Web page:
No matter where in the world you live, a visit to Greece will be an incredible and unique experience. Typically, tourists arrive by plane from everywhere, by cruise ship, ferry boat, car, or train from most European cities. So yes, you can use your rail pass, you can take a boat from Italy, Cesme in Turkey and from Albania. You can undoubtedly drive if you are already in Europe.
The best way to find the best rates on flights is to look everywhere. This means checking with the airline websites directly (airlines such as Olympic, Aegean, Delta, Air France, KLM, Lufthansa, Alitalia etc.) In addition, websites like CheapOair and Skyscanner will search for all available flights and offer you the best rates.
Immunizations and Visas for Greece
Before you plan your trip, know that immunizations are not required, but a visa may be required. If you are an EU citizen, you will not need a passport; your identity card is sufficient to enter Greece. If you are travelling from a non-EU country, you should check the list to see if you are eligible for entry on a three month, automatic visa. You can see all countries requiring and not requiring a visa on the Hellenic Ministries page. US & Canadian citizens do not require a visa.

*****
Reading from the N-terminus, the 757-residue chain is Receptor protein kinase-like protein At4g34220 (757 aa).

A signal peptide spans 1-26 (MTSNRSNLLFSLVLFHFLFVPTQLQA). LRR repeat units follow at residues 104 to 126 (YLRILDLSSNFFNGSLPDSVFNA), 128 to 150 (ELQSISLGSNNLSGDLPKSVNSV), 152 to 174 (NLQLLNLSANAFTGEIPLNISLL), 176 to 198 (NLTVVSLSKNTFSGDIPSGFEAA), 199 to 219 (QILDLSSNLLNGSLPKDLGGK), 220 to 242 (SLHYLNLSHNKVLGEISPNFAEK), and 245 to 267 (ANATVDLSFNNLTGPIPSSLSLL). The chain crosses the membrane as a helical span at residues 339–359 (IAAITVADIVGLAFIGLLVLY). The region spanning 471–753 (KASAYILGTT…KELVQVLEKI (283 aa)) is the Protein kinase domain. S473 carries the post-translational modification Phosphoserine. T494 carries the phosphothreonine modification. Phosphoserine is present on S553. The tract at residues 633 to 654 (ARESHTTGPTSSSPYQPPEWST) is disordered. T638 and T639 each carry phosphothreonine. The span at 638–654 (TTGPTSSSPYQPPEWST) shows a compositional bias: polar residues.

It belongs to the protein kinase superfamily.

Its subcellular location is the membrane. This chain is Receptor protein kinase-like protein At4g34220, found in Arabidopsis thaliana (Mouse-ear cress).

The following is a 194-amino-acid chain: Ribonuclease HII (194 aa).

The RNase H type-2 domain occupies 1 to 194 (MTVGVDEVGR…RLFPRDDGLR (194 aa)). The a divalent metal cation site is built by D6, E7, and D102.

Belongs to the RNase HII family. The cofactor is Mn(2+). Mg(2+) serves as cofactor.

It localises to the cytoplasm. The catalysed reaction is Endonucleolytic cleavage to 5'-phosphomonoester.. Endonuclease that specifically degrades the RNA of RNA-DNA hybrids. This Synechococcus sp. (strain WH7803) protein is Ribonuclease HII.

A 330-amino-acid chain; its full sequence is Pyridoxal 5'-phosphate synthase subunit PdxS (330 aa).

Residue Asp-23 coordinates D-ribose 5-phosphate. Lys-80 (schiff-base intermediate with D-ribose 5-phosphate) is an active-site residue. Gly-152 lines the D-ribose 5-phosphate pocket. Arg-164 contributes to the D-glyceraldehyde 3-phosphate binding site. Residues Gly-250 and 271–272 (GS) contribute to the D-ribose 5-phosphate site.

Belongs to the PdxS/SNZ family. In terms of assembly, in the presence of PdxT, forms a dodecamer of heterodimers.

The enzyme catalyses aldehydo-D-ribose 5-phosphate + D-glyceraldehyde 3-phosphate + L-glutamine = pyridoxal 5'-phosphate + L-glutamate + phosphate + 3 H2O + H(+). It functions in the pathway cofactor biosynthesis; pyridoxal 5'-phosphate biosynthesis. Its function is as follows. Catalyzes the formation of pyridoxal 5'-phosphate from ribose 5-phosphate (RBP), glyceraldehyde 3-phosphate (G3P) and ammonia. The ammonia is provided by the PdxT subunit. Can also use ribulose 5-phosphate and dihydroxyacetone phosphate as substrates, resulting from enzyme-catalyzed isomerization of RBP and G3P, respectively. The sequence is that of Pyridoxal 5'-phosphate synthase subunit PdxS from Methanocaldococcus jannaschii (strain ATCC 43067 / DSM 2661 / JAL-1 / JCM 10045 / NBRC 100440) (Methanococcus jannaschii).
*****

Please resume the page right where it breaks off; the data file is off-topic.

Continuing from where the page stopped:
If you are from a country that does require a visa for travel to Greece, you will need to purchase your plane tickets and plan your trip with hotel booking confirmations before going to your local Greek Embassy for the visa. The process is a little lengthy, but if you have the time and credentials necessary, it should be easy and will certainly be worth it.
When to visit Greece?
Let’s start at the beginning of the year and work our way through Greece’s “tourist seasons”.
January – March
January, February and March in Greece are considered winter and low season. On the islands, there will be a few hotels, shops, cafes and restaurants open. Museums will be available, but most archaeological sites and monuments are subject to weather permitting conditions and time constraints. The weather will be cold to freezing depending upon where you will visit.
Going north, you will find ski slopes and lots of cold weather and going south to Crete; you will find warmer temps. Although it has snowed in Crete before and rain is always a possibility during these months. The islands, especially Mykonos and Santorini, are always windy.
April – June